Moreover, they found that even among the conditions that were explicitly linked to incentives, like heart attacks and coronary artery bypass grafts, pay for performance resulted in no improvements compared with conditions without financial incentives.
In Britain, a program was begun over a decade ago that would pay general practitioners up to 25 percent of their income in bonuses if they met certain benchmarks in the management of chronic diseases. The program made no difference at all in physician practice or patient outcomes, and this was with a much larger financial incentive than most programs in the United States offer.
Even refusing to pay for bad outcomes doesn’t appear to work as well as you might think. A 2012 study published in The New England Journal of Medicine looked at how the 2008 Medicare policy to refuse to pay for certain hospital-acquired conditions affected the rates of such infections. Those who devised the policy imagined that it would lead hospitals to improve their care of patients to prevent these infections. That didn’t happen. The policy had almost no measurable effect.
There have even been two systematic reviews in this area. The first of them suggested that there is some evidence that pay for performance could change physicians’ behavior. It acknowledged, though, that the studies were limited in how they could be generalized and might not be able to be replicated. It also noted there was no evidence that pay for performance improved patient outcomes, which is what we really care about. The second review found that with respect to primary care physicians, there was no evidence that pay for performance could even change physician behavior, let alone patient outcomes.
One of the reasons that paying for quality is hard is that we don’t even really know how to define “quality.” What is it, really? Far too often we approach quality like a drunkard’s search, looking where it’s easy rather than where it’s necessary. But it’s very hard to measure the things we really care about, like quality of life and improvements in functioning.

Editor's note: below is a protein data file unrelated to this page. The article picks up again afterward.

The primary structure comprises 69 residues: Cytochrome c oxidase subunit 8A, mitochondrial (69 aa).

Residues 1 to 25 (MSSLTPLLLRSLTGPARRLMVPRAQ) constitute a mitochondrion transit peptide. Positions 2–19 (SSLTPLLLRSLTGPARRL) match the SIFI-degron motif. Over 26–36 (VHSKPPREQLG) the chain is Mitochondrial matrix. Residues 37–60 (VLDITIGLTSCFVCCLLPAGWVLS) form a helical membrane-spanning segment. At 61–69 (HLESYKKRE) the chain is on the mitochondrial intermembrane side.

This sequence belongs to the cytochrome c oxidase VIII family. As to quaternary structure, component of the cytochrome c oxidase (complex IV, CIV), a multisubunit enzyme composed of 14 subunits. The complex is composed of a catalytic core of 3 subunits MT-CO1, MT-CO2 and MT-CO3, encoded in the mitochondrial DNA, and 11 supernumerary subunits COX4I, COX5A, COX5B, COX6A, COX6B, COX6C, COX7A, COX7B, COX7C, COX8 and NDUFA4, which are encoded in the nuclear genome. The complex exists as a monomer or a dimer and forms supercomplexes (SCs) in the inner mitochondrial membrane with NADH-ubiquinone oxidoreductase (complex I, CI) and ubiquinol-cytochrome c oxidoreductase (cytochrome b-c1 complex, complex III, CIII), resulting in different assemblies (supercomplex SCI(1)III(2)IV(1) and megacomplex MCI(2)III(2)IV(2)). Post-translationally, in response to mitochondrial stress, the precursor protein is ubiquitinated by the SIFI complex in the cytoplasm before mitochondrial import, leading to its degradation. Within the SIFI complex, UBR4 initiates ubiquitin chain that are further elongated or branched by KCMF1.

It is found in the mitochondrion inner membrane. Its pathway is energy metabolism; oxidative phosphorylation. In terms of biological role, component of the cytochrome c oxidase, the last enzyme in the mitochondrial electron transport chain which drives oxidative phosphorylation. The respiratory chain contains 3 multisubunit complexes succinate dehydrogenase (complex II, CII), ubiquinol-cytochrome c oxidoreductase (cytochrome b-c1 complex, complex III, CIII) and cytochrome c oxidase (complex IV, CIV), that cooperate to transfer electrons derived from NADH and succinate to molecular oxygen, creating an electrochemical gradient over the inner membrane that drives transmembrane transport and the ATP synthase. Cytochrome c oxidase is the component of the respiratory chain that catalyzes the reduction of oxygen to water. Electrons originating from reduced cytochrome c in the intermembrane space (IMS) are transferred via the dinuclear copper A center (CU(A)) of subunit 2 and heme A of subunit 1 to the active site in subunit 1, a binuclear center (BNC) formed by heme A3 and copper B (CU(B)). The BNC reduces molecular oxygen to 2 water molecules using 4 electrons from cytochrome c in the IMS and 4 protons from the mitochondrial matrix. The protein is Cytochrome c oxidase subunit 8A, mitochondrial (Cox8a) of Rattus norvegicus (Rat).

In fact, the way we keep setting up pay for performance demands easy-to-obtain metrics. Otherwise, the cost of data gathering could overwhelm any incentives. Unfortunately, as a recent New York Times article described, this has drawbacks.
The National Quality Forum, described in the article as an influential nonprofit, nonpartisan organization that endorses health care standards, reported that the metrics chosen by Medicare for their programs included measurements that were outside the control of a provider. In other words, factors like income, housing and education can affect the metrics more than what doctors and hospitals do.
This means that hospitals in resource-starved settings, caring for the poor, might be penalized because what we measure is out of their hands. A panel commissioned by the Obama administration recommended that the Department of Health and Human Services change the program to acknowledge the flaw. To date, it hasn’t agreed to do so.
Some fear that pay for performance could even backfire. Studies in other fields show that offering extrinsic rewards (like financial incentives) can undermine intrinsic motivations (like a desire to help people). Many physicians choose to do what they do because of the latter. It would be a tragedy if pay for performance wound up doing more harm than good.
Aaron E. Carroll is a professor of pediatrics at Indiana University School of Medicine. He blogs on health research and policy at The Incidental Economist, and you can follow him on Twitter at @aaronecarroll.